• Nick Burgess

How To Invest In Your 40's (The Right Way!)

Welcome to the Invest By The Decades series! Every Wednesday, I'll break down how members of each decade should be managing their money to set themselves up for sustained success with their cash. This week, we'll be looking at your 40's and how to shift from a growth-only mindset to a preservation one. This article is for entertainment purposes and should not be interpreted as investment advice. Each situation is different, so please contact a professional for your own individual needs.

 

Welcome to your 40's. If you have some kids that are a little older, you've been married for a while and alcohol is the only thing that makes you happy, you're in the right place! While your 40's can be viewed as "the forgotten decade" as your priorities begin to shift to other areas of your life, it can also be the most financially beneficial. According to a 2018 study from Payscale, American wage growth tends to cap at age 45, showing a plateau, or even decline, as older workers begin to age out of the workforce. According to the study, jobs traditionally held by women (teachers, health care, etc) tend to have salary caps that are reached quite early, whereas jobs traditionally held by men have salary caps that are reached later in life because they're higher. So what we see in income levels is almost an accidental disparity: women tend to cap out at age 41 while men tend to cap out at age 53.

So while we focus on kids and new homes and shifting priorities in our 40's, it's also time to shift our mindset about investing once you hit this time in your life. "Growth" is no longer the only game in town (although a different kind of growth might be necessary if you get what I'm talking about). Now, it's all about taking advantage of what you have to make it work harder for you. This is Investing in Your 40's.


1. Make Sure You're Consolidated

OK, this one is cheating a little bit since it's borrowed from the 30's edition of this series, but it's worth restating. The typical American worker in their late 40's has had between 7-10 different jobs. If you've stayed at the same company that whole time, that's cool (also, why?), but chances are that you've hopped around. With that hopping comes different (hopefully) retirement accounts. Whether it's your various 401(k)'s, Traditional IRA's, Roth IRA's or HSA accounts, make sure to take an inventory and to roll them over into one account to stay consolidated. By this point, your spouse will likely be in the same boat, so ensure that you're staying consolidated across not just your accounts, but your spouse's accounts as well.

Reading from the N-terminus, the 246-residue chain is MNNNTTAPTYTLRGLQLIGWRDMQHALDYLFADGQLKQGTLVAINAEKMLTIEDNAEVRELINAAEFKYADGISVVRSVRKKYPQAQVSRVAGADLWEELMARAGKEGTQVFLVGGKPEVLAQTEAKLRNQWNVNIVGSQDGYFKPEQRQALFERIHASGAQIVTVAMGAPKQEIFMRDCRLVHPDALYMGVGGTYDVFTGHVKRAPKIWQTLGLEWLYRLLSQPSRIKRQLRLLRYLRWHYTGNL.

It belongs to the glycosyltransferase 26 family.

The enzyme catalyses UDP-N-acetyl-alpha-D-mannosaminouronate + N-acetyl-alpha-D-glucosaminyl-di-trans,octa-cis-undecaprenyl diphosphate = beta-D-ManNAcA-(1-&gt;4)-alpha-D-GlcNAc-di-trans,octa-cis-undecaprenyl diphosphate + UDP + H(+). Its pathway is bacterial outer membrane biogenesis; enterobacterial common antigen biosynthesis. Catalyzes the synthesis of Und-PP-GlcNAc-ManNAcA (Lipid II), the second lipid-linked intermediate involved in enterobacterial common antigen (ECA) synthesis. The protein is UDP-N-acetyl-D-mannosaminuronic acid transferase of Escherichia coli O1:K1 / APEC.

2. Stay Aggressive, But Mainly In Your Contributions

As I mentioned earlier, your 40's tend to be your peak earning years, so they should also be your peak contributing years, right? Well, theoretically yes, but probably not. The reason is that you have a lot of high-ticket items on the horizon, or ones just passed. Maybe you're upgrading your home or purchasing a new one. Maybe you've just had another child, or you're beginning to invest in the ones you already have (more on that in a minute). Your 40's are a time where you're making quite a lot of money, but you're also writing checks with both hands and seeing money fly out of every door and window of your home.


I know it's tough, but you need to stay on top of your contributions and make sure you're planning for your future. Stay strong on your 401(k) and keep maxing out that Roth IRA. Continue contributing to your HSA and don't forget about your emergency fund! The emergency fund will likely get neglected as you begin to pull money from savings to cover things like down payments or a new car, so ensure you're topping it up as you go along.


3. Start Investing In The Future of Others

Right, let's talk about kids. Kids, while incredibly important and special, are a huge drain on resources. According to the American USDA, the average cost of raising a child through age 17 in 2020 was $233,610. Keep in mind that's just until age 17, so that doesn't include college tuition, which will increase that overall number dramatically. So let's introduce some pointers to help you give your children the best chance to succeed as a parent, because that's your job, right?

Open a 529 Plan